With pretty lamps to quench the gloom
And mottoes on the wall.

There all the things are waxen neat,
And set in decorous lines,
And there are posies, round and sweet,
And little, straightened vines.

Her mind lives tidily, apart
From cold and noise and pain,
And bolts the door against her heart,
Out wailing in the rain.


Sunday, March 19, 2017

Be Not Afraid

Nietzsche once wrote, "To have joy in anything, one must approve everything." While Nietzsche was a rather sad and disconsolate figure in the annals of history (really, the poor sod never struck me as being happy; if what you do doesn't lead to happiness then what even is the point?), he was going in the right direction with that bit. We should not be afraid to embrace the unfamiliar if it is good, to take delight in it however preposterous or foreign it might seem -- to cast out into the deep unknown waters.

For deep calls unto deep.

We are always on guard against the snares and wickedness of the devil. And rightly so - it's not like, pffffffffft, there's eternal beatitude or damnation at stake, right?! Yet, sometimes we are so much on guard that not even goodness slips past our watchful gaze. If something new presents itself, we dredge up a list of criteria it must meet in order to be considered a legitimate good and worrisomely tick off every pass or fail as we gnaw critically on a pencil. Our first concern is not whether the object is good of itself but whether it meets our notions of good.

Younger children, if they get a chance, will often harshly impose rules of right and wrong on even smaller children. Maybe it's because they are finally in a position to tell rather than be told -- or perhaps it's because we are creature of habit, structure, and laws. The unknown makes us uncomfortable; if something doesn't fit our notions, how should it be categorized? It's easiest to err on the side of caution and stricture.

St. Francis would strip naked and roll around in the snow - I'm pretty sure that if I saw something like that going down I'd give it some serious side eye. But what seems like a violation of modesty in human eyes is a challenge to a deeper understanding of purity. *cough* Abraham and Isaac, anyone? *cough*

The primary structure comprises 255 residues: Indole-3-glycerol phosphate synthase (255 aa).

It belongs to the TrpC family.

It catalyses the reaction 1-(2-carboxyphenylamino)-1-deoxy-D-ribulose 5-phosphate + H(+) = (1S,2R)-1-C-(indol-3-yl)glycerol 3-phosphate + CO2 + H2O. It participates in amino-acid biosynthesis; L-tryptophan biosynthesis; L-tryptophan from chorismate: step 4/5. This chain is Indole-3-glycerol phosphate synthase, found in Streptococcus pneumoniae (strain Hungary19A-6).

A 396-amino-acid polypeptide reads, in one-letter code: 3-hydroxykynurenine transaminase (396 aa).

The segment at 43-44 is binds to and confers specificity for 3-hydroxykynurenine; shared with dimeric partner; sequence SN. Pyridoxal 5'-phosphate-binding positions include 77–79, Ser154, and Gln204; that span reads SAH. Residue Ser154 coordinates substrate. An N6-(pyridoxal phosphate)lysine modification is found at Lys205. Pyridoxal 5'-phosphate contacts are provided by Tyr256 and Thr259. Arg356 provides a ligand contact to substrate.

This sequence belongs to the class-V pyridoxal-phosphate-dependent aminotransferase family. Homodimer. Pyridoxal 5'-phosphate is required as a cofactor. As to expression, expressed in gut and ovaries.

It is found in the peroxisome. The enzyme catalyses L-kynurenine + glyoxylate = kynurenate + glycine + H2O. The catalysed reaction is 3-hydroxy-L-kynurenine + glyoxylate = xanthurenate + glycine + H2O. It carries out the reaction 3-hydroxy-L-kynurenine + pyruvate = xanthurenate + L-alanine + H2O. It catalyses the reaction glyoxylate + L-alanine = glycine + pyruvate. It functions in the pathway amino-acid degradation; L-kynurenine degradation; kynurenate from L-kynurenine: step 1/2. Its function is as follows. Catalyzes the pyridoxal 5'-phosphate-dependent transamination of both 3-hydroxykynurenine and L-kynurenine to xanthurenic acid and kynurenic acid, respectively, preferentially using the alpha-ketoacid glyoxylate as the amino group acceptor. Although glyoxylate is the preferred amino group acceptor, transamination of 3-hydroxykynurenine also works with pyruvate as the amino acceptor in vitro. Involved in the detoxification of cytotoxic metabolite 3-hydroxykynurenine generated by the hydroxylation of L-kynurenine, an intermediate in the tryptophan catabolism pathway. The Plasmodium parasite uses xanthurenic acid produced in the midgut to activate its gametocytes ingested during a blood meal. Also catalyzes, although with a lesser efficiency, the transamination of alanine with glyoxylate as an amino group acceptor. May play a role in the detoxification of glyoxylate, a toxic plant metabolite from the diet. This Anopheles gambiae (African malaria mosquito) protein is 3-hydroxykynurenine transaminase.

God is not encompassed by our notions of good. He constantly pushes, stretches, and opens us up to new vistas if we allow Him to. Our notions are shattered, remade, then shattered again as we see what is good, stagger after it, and realize that all along we've been holding only a few pieces of something so big that not even all the hands in the world could grasp it.

We should not be hasty to judge negatively or be fearful when something new presents itself. We should be eager to cast out into the deep. That doesn't mean being dumb and heading out without an analogical life vest on, setting aside what we know of good. But it does mean that we should not immediately assume something unknown is from de divil.  Evil preys upon good, not the other way round. We are told to assume the best of people - and that same assumption should extend to other aspects of life.

Sometimes, the object is bad either for us or of itself. But if it is good then it can enrich our experiences and give us a few more glimpses of a reality that refuses to fit into our own categorizations.

And that is why I really enjoy things like the clip below (ohhh, segue, didn't see that coming!), where there is a joyful affirmation of different forms of dance, without any begrudgement, by artists from very different understandings of movement and tradition. The classic and the new are encompassed by a reality with space for both.

Really, this post is just an excuse to share this wonderful video as an example of old and accepted territories versus new and what some people would dismiss immediately as a lesser or stupid dance:

Montreal Swing Riot 2016 - Vintage vs Modern Street Dancers - Part 1 of the Invitational Battle from Alain Wong on Vimeo.